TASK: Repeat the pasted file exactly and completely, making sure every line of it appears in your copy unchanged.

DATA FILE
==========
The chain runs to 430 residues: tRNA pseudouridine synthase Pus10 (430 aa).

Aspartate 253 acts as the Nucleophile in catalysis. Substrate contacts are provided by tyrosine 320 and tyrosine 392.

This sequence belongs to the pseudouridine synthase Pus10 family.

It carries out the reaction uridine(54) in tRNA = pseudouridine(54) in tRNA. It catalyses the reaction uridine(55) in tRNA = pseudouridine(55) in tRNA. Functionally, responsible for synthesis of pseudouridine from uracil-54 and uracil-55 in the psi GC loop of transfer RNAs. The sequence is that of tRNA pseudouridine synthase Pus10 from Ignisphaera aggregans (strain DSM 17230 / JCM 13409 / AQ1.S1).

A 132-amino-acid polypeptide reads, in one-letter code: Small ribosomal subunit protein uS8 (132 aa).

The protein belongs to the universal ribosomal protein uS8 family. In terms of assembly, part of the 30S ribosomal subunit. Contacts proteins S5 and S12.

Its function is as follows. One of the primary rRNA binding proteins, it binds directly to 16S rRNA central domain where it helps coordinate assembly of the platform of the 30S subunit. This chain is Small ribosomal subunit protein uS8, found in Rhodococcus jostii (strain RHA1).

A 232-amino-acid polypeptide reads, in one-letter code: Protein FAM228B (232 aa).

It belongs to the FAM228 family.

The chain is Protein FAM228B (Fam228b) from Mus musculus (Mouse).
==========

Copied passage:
The chain runs to 430 residues: tRNA pseudouridine synthase Pus10 (430 aa).

Aspartate 253 acts as the Nucleophile in catalysis. Substrate contacts are provided by tyrosine 320 and tyrosine 392.

This sequence belongs to the pseudouridine synthase Pus10 family.

It carries out the reaction uridine(54) in tRNA = pseudouridine(54) in tRNA. It catalyses the reaction uridine(55) in tRNA = pseudouridine(55) in tRNA. Functionally, responsible for synthesis of pseudouridine from uracil-54 and uracil-55 in the psi GC loop of transfer RNAs. The sequence is that of tRNA pseudouridine synthase Pus10 from Ignisphaera aggregans (strain DSM 17230 / JCM 13409 / AQ1.S1).

A 132-amino-acid polypeptide reads, in one-letter code: Small ribosomal subunit protein uS8 (132 aa).

The protein belongs to the universal ribosomal protein uS8 family. In terms of assembly, part of the 30S ribosomal subunit. Contacts proteins S5 and S12.

Its function is as follows. One of the primary rRNA binding proteins, it binds directly to 16S rRNA central domain where it helps coordinate assembly of the platform of the 30S subunit. This chain is Small ribosomal subunit protein uS8, found in Rhodococcus jostii (strain RHA1).

A 232-amino-acid polypeptide reads, in one-letter code: Protein FAM228B (232 aa).

It belongs to the FAM228 family.

The chain is Protein FAM228B (Fam228b) from Mus musculus (Mouse).